Week 2, Day 1: Trees Budding

These lambs at Los Luceros Historic Site want to say “Happy spring!” Learn more about Los Luceros here.

Welcome to week two of Take It Outside! This week, we are exploring the signs of spring. We are starting off the week by taking a closer look at budding trees.

We loved hearing your stories during week one! Check out some of our favorite quotes, pictures, and drawings from the week. Please continue to share your experiences with us!

If you haven’t already, please share your feedback on week one of Take It Outside by filling out this evaluation form.

Upcoming Event:

Join Jean Dewart of the Los Alamos Mountaineers tomorrow (Tuesday, March 24) at 7 PM for a live streamed talk! She will be speaking about visiting Churchill, Manitoba, Canada — the “Polar Bear Capital of the World.” Hear about highlights from her trip, see her polar bear pictures, and more at this virtual event. Learn more and find out how to join the livestream here.

Blog Post:

Arborist Chris Michel shares what’s going on with fruit trees as winter turns to spring. Learn why fruit trees flower in today’s blog post.

Craft:

Trees are beginning to blossom at Los Luceros Historic Site! (Photo by Carly Stewart)

Make a nature journal to keep track of the changes you see throughout the spring. This is a great way to combine art, science, and written language. You can use an old or new notebook, or pieces of looseleaf paper folded in half and bound with string. Make a sturdy cover and decorate it with a collage of cut-out pictures from magazines, rubbings of leaves or other natural items, or your own drawings.

Here are some other journal ideas to experiment with:

A multimedia paper bag journal appropriate for kids who like to collect, and even for the youngest children. Instead of the four seasons, make a page for each day of this week of Take It Outside.

For adults and students, check out some pages from the nature journals of John Muir Laws. Notice how he combines sketches and notes, and includes questions and connections to extend his observations.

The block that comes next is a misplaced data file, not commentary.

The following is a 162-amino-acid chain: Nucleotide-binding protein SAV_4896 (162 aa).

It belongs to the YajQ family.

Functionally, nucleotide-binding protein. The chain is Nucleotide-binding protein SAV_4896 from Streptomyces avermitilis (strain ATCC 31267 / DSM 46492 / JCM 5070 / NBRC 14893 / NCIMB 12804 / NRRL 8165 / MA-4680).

Outdoor Challenge (Beginner):

Go outside for a Signs of Spring scavenger hunt. Here’s our version. Make your own scavenger hunt using our ideas or yours, and see how many of these signs you can find today. Draw your favorite item in your nature journal.

Outdoor Challenge (Advanced):

Find a tree or bush in your neighborhood and monitor how it changes every day this week. Take photos or sketch its branches or leaves every day, and note what wildlife visits it. Start a nature journal to record your observations, and share your journaling tips with us.

Other Resources:

  • John Muir Laws has made his book, How to Teach Nature Journaling, available as a free download to support teachers and parents during the COVID-19 closures.
  • Are you starting to think about your garden as spring begins? Check out the Los Alamos Cooperative Extension Service page for lots of helpful hints about gardening in our climate. Their office is still answering questions by phone at (505) 662-2656 or by email at valdez@nmsu.edu.

Share Your Experience:

Tell us what signs of spring you notice this week! We’d love to see your photos, too. Please send them to takeitoutside@peecnature.org or share them on Facebook or Instagram with the hashtag #peectakeitoutside.

Join us tomorrow to explore the sounds and smells of spring!